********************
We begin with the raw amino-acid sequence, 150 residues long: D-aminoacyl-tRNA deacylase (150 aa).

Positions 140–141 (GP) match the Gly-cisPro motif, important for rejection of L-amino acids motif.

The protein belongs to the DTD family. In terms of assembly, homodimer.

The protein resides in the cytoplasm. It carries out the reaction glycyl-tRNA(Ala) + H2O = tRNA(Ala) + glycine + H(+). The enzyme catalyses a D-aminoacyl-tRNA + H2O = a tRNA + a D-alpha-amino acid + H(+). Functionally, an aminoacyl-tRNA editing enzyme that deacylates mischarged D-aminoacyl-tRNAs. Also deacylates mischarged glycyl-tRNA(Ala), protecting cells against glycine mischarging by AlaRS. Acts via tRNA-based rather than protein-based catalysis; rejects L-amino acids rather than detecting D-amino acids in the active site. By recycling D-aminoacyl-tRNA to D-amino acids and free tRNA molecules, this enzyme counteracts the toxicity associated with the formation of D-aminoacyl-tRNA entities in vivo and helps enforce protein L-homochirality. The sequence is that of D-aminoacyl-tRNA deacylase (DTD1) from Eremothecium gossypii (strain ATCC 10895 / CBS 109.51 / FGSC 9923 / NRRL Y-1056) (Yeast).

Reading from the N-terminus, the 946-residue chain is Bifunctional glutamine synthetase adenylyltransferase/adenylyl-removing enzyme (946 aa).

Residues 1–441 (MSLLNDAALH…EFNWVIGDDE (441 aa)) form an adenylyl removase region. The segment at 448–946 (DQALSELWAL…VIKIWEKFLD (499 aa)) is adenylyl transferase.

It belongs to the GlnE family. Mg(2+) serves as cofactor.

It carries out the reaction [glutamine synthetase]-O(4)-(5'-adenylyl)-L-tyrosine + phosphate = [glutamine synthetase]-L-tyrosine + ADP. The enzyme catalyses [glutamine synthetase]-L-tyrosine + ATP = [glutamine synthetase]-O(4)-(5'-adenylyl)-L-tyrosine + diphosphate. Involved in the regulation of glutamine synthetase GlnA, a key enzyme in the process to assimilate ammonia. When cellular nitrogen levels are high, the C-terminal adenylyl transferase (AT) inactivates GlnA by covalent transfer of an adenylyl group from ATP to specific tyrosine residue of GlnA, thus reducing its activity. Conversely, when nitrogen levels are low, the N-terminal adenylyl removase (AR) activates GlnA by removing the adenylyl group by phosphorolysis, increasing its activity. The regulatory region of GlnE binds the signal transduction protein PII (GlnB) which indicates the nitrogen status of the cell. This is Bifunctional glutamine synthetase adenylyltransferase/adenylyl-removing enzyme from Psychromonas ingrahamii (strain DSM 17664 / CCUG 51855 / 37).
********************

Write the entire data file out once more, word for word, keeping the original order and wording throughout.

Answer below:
We begin with the raw amino-acid sequence, 150 residues long: D-aminoacyl-tRNA deacylase (150 aa).

Positions 140–141 (GP) match the Gly-cisPro motif, important for rejection of L-amino acids motif.

The protein belongs to the DTD family. In terms of assembly, homodimer.

The protein resides in the cytoplasm. It carries out the reaction glycyl-tRNA(Ala) + H2O = tRNA(Ala) + glycine + H(+). The enzyme catalyses a D-aminoacyl-tRNA + H2O = a tRNA + a D-alpha-amino acid + H(+). Functionally, an aminoacyl-tRNA editing enzyme that deacylates mischarged D-aminoacyl-tRNAs. Also deacylates mischarged glycyl-tRNA(Ala), protecting cells against glycine mischarging by AlaRS. Acts via tRNA-based rather than protein-based catalysis; rejects L-amino acids rather than detecting D-amino acids in the active site. By recycling D-aminoacyl-tRNA to D-amino acids and free tRNA molecules, this enzyme counteracts the toxicity associated with the formation of D-aminoacyl-tRNA entities in vivo and helps enforce protein L-homochirality. The sequence is that of D-aminoacyl-tRNA deacylase (DTD1) from Eremothecium gossypii (strain ATCC 10895 / CBS 109.51 / FGSC 9923 / NRRL Y-1056) (Yeast).

Reading from the N-terminus, the 946-residue chain is Bifunctional glutamine synthetase adenylyltransferase/adenylyl-removing enzyme (946 aa).

Residues 1–441 (MSLLNDAALH…EFNWVIGDDE (441 aa)) form an adenylyl removase region. The segment at 448–946 (DQALSELWAL…VIKIWEKFLD (499 aa)) is adenylyl transferase.

It belongs to the GlnE family. Mg(2+) serves as cofactor.

It carries out the reaction [glutamine synthetase]-O(4)-(5'-adenylyl)-L-tyrosine + phosphate = [glutamine synthetase]-L-tyrosine + ADP. The enzyme catalyses [glutamine synthetase]-L-tyrosine + ATP = [glutamine synthetase]-O(4)-(5'-adenylyl)-L-tyrosine + diphosphate. Involved in the regulation of glutamine synthetase GlnA, a key enzyme in the process to assimilate ammonia. When cellular nitrogen levels are high, the C-terminal adenylyl transferase (AT) inactivates GlnA by covalent transfer of an adenylyl group from ATP to specific tyrosine residue of GlnA, thus reducing its activity. Conversely, when nitrogen levels are low, the N-terminal adenylyl removase (AR) activates GlnA by removing the adenylyl group by phosphorolysis, increasing its activity. The regulatory region of GlnE binds the signal transduction protein PII (GlnB) which indicates the nitrogen status of the cell. This is Bifunctional glutamine synthetase adenylyltransferase/adenylyl-removing enzyme from Psychromonas ingrahamii (strain DSM 17664 / CCUG 51855 / 37).